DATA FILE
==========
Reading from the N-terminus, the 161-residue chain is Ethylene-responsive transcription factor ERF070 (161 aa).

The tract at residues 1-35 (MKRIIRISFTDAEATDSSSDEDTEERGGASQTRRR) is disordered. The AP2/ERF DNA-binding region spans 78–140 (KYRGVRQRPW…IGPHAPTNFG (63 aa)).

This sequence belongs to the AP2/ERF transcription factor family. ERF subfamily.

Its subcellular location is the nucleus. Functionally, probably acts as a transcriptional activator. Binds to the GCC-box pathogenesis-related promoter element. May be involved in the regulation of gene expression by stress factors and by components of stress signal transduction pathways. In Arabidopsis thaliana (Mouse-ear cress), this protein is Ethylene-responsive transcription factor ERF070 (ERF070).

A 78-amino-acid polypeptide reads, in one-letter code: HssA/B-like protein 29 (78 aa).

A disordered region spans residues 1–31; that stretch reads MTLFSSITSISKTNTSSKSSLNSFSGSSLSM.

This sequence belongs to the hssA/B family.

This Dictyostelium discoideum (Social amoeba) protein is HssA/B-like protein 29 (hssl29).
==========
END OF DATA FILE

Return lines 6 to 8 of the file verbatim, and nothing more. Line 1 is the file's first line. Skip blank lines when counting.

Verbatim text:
A disordered region spans residues 1–31; that stretch reads MTLFSSITSISKTNTSSKSSLNSFSGSSLSM.

This sequence belongs to the hssA/B family.

This Dictyostelium discoideum (Social amoeba) protein is HssA/B-like protein 29 (hssl29).